This new book, published in 1993 by Princeton University Press, Princeton, New Jersey,· is on the whole a very complete, useful guide for identification and background information on all 290 species in the families Fringillidae, Estrildidae, and Passeridae. Its 73 color plates include, in addition to the usual illustration of males of each nominate subspecies, renderings of the previously neglected females, juveniles, and subspecies which should prove very useful in the field and in aviculture. Range maps and basic species information accompanying the plates are further enhanced by a detailed text which is easily located by page numbers given with each species in the plate section. The scientific name is also given in both plate and text sections which is very helpful in identifying a particular species since common names can so often be misleading.

A complete table of contents facilitates the location of a particular species, giving the bird's reference number, common name, scientific name, and text page number. The addition of plate numbers would have been desirable to save time and avoid confusion, as one might think the number given was the plate number when indeed it was the arbitrarily assigned reference number. Preliminary notes and labeled diagrams of avian anatomical features as well as the glossary of terms, bibliography, and index (by scientific and common name) add to the book's usefulness as a reference tool.

Being familiar mostly with estrildid finches, we must limit our following critique to the section on this group. Our comments reflect mostly our experiences as aviculturists rather than field investigators.

Having worked closely and 

lived rather intimately with many of the estrildid finches over the past seven years, we have come to know a good deal about their morphology and behaviors. In many instances the authors are "right on" with their plates and narratives. There are, however, some errors with what we have found to be true of not just one or two representatives of a given species, but of groups of a species, observed over several generations.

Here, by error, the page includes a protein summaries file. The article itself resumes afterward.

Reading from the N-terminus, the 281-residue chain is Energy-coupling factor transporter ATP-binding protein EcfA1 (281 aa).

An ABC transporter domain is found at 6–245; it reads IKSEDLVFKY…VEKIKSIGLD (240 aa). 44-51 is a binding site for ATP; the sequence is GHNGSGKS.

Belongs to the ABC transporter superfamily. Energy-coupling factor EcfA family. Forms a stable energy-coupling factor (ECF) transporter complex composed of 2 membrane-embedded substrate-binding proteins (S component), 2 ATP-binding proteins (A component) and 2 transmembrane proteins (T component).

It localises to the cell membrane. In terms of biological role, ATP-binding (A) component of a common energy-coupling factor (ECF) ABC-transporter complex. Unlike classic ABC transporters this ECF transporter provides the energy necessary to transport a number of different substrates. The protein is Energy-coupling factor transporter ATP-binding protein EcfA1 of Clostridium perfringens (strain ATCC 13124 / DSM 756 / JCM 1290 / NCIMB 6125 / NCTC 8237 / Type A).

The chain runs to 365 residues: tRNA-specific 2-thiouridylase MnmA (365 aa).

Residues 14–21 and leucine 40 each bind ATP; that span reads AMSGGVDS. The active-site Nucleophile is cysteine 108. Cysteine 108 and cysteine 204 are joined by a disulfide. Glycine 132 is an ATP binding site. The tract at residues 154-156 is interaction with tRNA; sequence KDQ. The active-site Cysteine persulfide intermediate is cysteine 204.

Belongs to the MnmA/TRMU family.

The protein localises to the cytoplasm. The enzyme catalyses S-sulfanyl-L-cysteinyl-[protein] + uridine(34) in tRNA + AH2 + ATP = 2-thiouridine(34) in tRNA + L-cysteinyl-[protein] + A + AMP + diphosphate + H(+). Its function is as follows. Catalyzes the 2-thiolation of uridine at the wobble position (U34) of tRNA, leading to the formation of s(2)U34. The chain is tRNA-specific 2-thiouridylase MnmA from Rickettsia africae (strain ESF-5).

One error, which could prove to be very misleading in the field, is the illustration of the Chestnutbreasted Negro-finch Nigrita bicolor, which depicts the bird as stocky, with a short, thick bill. In fact, the Chestnut-breasted Negrofinch is a slim, streamlined bird with a long, narrow pointed bill, rather like the Violet-eared Waxbill Uraeginthus granatina in body shape and size. Its long, pointed bill is at least twice as long as illustrated, indicative of an insect-eater, not a seed-eater, consistent with Nigrita bicolor's dietary preference-insects and softfood, not seeds.

Another glaring flaw concerns the Blue-breasted Parrotfinch Erythrura tricolor. The authors suggest that this bird is rare and unknown. In fact, this bird has been in European aviculture for quite a few years. The- suggestion that male and female differ only slightly is misleading. The male exhibits the deep blue of an Indigo Bunting, while the female is much paler, similar to the male Cordon Bleu. Also, females are smaller than males. As this species appears to be currently trapped from different islands than in the past few years, more recently trapped birds are much smaller in size, suggesting island variation. The call, a descending trill, is superficially similar to that of the Blue-faced Parrotfinch Erythrura trichroa to which it is closely related. We 

strongly suspect the skin used for the illustration is the same one used by Derek Goodwin in Estrildid Finches of the World (1982), only from a different angle. The flaw is immediately apparent as it is in Goodwin's illustration: the bird is not only

blue-breasted but, is indeed, in life, a blue-bodied bird with green wings and a red tail.